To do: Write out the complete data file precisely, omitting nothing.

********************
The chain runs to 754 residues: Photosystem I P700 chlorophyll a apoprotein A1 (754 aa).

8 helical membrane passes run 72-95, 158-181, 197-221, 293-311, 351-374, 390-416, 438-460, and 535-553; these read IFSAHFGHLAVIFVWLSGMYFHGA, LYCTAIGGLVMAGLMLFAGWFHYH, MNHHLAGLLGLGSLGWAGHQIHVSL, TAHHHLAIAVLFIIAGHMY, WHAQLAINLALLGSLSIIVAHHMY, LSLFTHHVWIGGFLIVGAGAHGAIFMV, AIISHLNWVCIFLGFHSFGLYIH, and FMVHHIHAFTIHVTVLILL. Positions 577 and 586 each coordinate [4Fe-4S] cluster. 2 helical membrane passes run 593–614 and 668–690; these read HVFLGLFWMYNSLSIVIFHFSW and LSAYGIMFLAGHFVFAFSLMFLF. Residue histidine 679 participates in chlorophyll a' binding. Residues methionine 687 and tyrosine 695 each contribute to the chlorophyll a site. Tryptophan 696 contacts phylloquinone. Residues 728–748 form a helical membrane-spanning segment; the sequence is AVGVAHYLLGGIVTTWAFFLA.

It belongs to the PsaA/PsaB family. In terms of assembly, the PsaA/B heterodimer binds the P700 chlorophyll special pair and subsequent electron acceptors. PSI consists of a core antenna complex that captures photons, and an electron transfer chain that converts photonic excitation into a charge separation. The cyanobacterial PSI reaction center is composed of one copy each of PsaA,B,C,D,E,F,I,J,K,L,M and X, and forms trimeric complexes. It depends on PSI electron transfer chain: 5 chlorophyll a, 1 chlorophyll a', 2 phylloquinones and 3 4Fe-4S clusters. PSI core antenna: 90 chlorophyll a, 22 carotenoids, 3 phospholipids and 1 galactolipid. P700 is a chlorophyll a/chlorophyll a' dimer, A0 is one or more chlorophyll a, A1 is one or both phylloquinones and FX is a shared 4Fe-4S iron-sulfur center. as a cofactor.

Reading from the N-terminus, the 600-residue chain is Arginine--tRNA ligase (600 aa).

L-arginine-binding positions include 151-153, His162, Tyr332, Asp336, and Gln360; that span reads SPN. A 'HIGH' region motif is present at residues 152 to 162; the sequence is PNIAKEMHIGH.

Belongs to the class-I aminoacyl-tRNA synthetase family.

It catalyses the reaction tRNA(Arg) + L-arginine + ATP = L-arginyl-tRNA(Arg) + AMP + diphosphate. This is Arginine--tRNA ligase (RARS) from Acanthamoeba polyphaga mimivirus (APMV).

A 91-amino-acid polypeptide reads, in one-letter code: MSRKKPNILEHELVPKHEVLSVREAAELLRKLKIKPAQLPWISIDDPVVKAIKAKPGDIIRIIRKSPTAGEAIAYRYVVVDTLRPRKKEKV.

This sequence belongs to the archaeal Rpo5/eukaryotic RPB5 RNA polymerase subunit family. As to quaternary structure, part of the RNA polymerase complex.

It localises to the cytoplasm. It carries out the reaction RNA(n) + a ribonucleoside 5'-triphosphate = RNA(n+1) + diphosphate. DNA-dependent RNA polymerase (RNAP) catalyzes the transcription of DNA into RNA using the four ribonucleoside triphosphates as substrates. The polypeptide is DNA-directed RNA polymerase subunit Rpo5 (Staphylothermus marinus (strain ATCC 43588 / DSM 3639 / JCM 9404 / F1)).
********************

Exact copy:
The chain runs to 754 residues: Photosystem I P700 chlorophyll a apoprotein A1 (754 aa).

8 helical membrane passes run 72-95, 158-181, 197-221, 293-311, 351-374, 390-416, 438-460, and 535-553; these read IFSAHFGHLAVIFVWLSGMYFHGA, LYCTAIGGLVMAGLMLFAGWFHYH, MNHHLAGLLGLGSLGWAGHQIHVSL, TAHHHLAIAVLFIIAGHMY, WHAQLAINLALLGSLSIIVAHHMY, LSLFTHHVWIGGFLIVGAGAHGAIFMV, AIISHLNWVCIFLGFHSFGLYIH, and FMVHHIHAFTIHVTVLILL. Positions 577 and 586 each coordinate [4Fe-4S] cluster. 2 helical membrane passes run 593–614 and 668–690; these read HVFLGLFWMYNSLSIVIFHFSW and LSAYGIMFLAGHFVFAFSLMFLF. Residue histidine 679 participates in chlorophyll a' binding. Residues methionine 687 and tyrosine 695 each contribute to the chlorophyll a site. Tryptophan 696 contacts phylloquinone. Residues 728–748 form a helical membrane-spanning segment; the sequence is AVGVAHYLLGGIVTTWAFFLA.

It belongs to the PsaA/PsaB family. In terms of assembly, the PsaA/B heterodimer binds the P700 chlorophyll special pair and subsequent electron acceptors. PSI consists of a core antenna complex that captures photons, and an electron transfer chain that converts photonic excitation into a charge separation. The cyanobacterial PSI reaction center is composed of one copy each of PsaA,B,C,D,E,F,I,J,K,L,M and X, and forms trimeric complexes. It depends on PSI electron transfer chain: 5 chlorophyll a, 1 chlorophyll a', 2 phylloquinones and 3 4Fe-4S clusters. PSI core antenna: 90 chlorophyll a, 22 carotenoids, 3 phospholipids and 1 galactolipid. P700 is a chlorophyll a/chlorophyll a' dimer, A0 is one or more chlorophyll a, A1 is one or both phylloquinones and FX is a shared 4Fe-4S iron-sulfur center. as a cofactor.

Reading from the N-terminus, the 600-residue chain is Arginine--tRNA ligase (600 aa).

L-arginine-binding positions include 151-153, His162, Tyr332, Asp336, and Gln360; that span reads SPN. A 'HIGH' region motif is present at residues 152 to 162; the sequence is PNIAKEMHIGH.

Belongs to the class-I aminoacyl-tRNA synthetase family.

It catalyses the reaction tRNA(Arg) + L-arginine + ATP = L-arginyl-tRNA(Arg) + AMP + diphosphate. This is Arginine--tRNA ligase (RARS) from Acanthamoeba polyphaga mimivirus (APMV).

A 91-amino-acid polypeptide reads, in one-letter code: MSRKKPNILEHELVPKHEVLSVREAAELLRKLKIKPAQLPWISIDDPVVKAIKAKPGDIIRIIRKSPTAGEAIAYRYVVVDTLRPRKKEKV.

This sequence belongs to the archaeal Rpo5/eukaryotic RPB5 RNA polymerase subunit family. As to quaternary structure, part of the RNA polymerase complex.

It localises to the cytoplasm. It carries out the reaction RNA(n) + a ribonucleoside 5'-triphosphate = RNA(n+1) + diphosphate. DNA-dependent RNA polymerase (RNAP) catalyzes the transcription of DNA into RNA using the four ribonucleoside triphosphates as substrates. The polypeptide is DNA-directed RNA polymerase subunit Rpo5 (Staphylothermus marinus (strain ATCC 43588 / DSM 3639 / JCM 9404 / F1)).